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I have a class of students which I store into set in my cpp file. The problem I am having is printing out the actual Student object. I have tried all that I can think of and all I get is either the address of the pointer or a compile error. I have a method in my student class called display that prints out all the information in the format I want it to be.

Here is what I have so far.

.cpp file

#include "Name.h"
#include "Student.h"
#include<iostream>
#include<string>
#include<set>
using namespace std;

int main()
{
    Student s1;
    set<Student *> s;
    while(cin>>s1)
    {
        s.insert(new Student(s1));
    }
    for(set<Student *>::const_iterator it = s.begin(); it != s.end(); ++it)
    {
        &(*it).display(cout);
    }
}

Student.h

#ifndef STUDENT_H
#define STUDENT_H
#include<string>
#include<iostream>
#include<map>
#include "Name.h"
typedef std::map<std::string, int> GradeMap;

class Student {
public:
    Student(const std::string id="", const Name& name = Name(),const GradeMap & grades = GradeMap()):id_(id),name_(name),grades_(grades){}
    Student(const Student& s):id_(s.id_),name_(s.name_),grades_(s.grades_){}
    virtual ~Student(){}
    friend std::istream& operator>>(std::istream& is, Student& s);

    virtual void display(std::ostream& os) const{
        os << "ID: " << id_ <<std::endl<< "Name: " << name_ << std::endl;

        for(std::map<std::string, int>::const_iterator it = grades_.begin(); it != grades_.end(); ++it)
            os<<it->first<<' '<<it->second<<std::endl;
    }

private:
  std::string id_;
  Name name_;
  GradeMap grades_;

};

inline std::istream& operator>>(std::istream& is, Student& s)
{
    std::string id;
    std::string key;
    int grade;
    int count = 0;
    Name name;

    if(is>>id>>name>>count){
        s.id_ = id;
        s.name_ = name;
    }
    else {
        is.setstate(std::ios_base::failbit);
    }


    for(int i = 0; i < count; i++)
    {
        if(is>>key>>grade)
        {
            s.grades_[key] = grade;
        }
    }
    return is;
}
#endif

Name.h

#ifndef NAME_H
#define NAME_H
#include <string>
#include <iostream>
class Name{
    public:
        explicit Name(const std::string& first = "",const std:: string& last = ""):first_(first),last_(last){}
        friend std::ostream& operator<<(std::ostream&, const Name&);
        friend std::istream& operator>>(std::istream&, Name&);
private:
        std::string first_;
        std::string last_;
};

inline std::ostream& operator<<(std::ostream& os, const Name& n){
    return os << n.first_<< " " << n.last_;
}
inline std::istream& operator>>(std::istream& is, Name& n){
    std::string first,last;
    if(is >> first >> last ){
        n.first_ = first;
        n.last_ = last;
    }
    else
        is.setstate(std::ios_base::failbit);
    return is;
}
#endif

also here is the file I using to test this

111111111
john smith
3
comp2510 25
eng2525 60
bio3512 45
222222222
jane doe
2
elex1510 90
comp2510 85

The file is organized like so. The id of the student comes first, then their name, and then the number of courses they have taken follow by that many number of courses plus the grade they got in that course.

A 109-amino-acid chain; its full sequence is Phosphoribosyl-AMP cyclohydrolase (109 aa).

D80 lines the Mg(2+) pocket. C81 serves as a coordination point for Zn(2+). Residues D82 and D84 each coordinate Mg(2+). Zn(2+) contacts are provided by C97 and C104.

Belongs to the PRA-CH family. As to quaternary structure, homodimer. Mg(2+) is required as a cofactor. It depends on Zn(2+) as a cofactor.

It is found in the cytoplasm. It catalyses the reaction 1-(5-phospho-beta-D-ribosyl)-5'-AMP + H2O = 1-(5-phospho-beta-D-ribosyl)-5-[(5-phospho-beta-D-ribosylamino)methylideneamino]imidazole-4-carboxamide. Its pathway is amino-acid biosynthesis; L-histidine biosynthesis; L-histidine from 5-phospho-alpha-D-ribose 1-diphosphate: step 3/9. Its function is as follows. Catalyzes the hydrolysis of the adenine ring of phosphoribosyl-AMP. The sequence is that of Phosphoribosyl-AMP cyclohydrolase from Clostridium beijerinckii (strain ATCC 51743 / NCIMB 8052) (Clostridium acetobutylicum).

My question is how would you print out the actual student object?

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3  
Note that your code leaks memory. –  Konrad Rudolph Mar 25 '12 at 19:56
    
Whenever you find yourself using pointers or new, you should get very, very worried and make triply sure that you understand why you're doing that and why you aren't doing it better. –  Kerrek SB Mar 25 '12 at 19:59
    
your right, i forgot I need to deallocate memory –  user798774 Mar 25 '12 at 20:07
    
Could you store Students instead of pointers to Students? Then you could use std::ostream_iterator<Student>(std::cout) to print them all. –  Peter Wood Mar 25 '12 at 21:20

3 Answers 3

up vote 4 down vote accepted

In the for loop:

for(set<Student *>::const_iterator it = s.begin(); it != s.end(); ++it)
{
    &(*it).display(cout);
}

(*it) is a Student*:

(*it)->display(cout);
share|improve this answer
    
thanks I did not think of that before –  user798774 Mar 25 '12 at 20:05

The iterator behaves like a pointer to the actual set element, so dereferencing the iterator gives you the set element. That element is itself a pointer to a Student object. So you need to dereference twice:

(**it).display(cout);

Which is better written as:

(*it)->display(cout);

Better yet, overload the << operator in a similar way to >>, and you can write:

cout << (**it);

(Parentheses for clarity only.)


Even better, don't bother with pointers at all, and declare s as a set<Student>. Sure, there will be a bit more copying, but you will stop leaking memory and get cleaner, simpler, safer, more maintainable code in return. (You will need a < overload to compare Students though.)

share|improve this answer
    
The << is even a two liner: std::ostream& operator<<(std::ostream& o, Student s) { s.display(o); return o; } –  Robert Mason Mar 25 '12 at 20:02
#include <string>
#include <iostream>

class Student
{
    std::string m_name;

public:
    Student(const std::string& name) :
    m_name(name)
    {
    }

    std::ostream& display(std::ostream& os) const
    {
        return os << m_name;
    }

    bool operator<(const Student& other) const
    {
        return m_name < other.m_name;
    }
};

Define operator<< for Student:

std::ostream& operator<<(std::ostream& os, const Student& student)
{
    return student.display(os);
}

Using it:

#include <set>
#include <algorithm>
#include <iterator>

int main()
{
    std::set<Student> students;

    students.insert(Student("Alan"));
    students.insert(Student("Rudy"));

    std::copy(students.begin(), students.end(),
              std::ostream_iterator<Student>(std::cout, ", "));

    return 0;
}

Output:

Alan, Rudy, 
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